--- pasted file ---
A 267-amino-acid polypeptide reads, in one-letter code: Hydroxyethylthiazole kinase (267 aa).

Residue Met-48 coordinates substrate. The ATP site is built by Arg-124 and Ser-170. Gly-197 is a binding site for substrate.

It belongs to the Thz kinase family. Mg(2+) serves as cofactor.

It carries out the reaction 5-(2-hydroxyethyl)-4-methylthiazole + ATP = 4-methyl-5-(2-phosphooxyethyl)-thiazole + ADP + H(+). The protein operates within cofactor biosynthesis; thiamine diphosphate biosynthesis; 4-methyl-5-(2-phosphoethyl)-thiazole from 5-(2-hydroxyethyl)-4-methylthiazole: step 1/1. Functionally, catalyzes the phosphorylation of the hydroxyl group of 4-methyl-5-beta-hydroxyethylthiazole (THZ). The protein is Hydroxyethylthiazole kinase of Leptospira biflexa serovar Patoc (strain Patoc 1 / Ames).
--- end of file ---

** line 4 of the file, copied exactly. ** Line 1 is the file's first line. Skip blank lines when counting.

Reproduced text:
It carries out the reaction 5-(2-hydroxyethyl)-4-methylthiazole + ATP = 4-methyl-5-(2-phosphooxyethyl)-thiazole + ADP + H(+). The protein operates within cofactor biosynthesis; thiamine diphosphate biosynthesis; 4-methyl-5-(2-phosphoethyl)-thiazole from 5-(2-hydroxyethyl)-4-methylthiazole: step 1/1. Functionally, catalyzes the phosphorylation of the hydroxyl group of 4-methyl-5-beta-hydroxyethylthiazole (THZ). The protein is Hydroxyethylthiazole kinase of Leptospira biflexa serovar Patoc (strain Patoc 1 / Ames).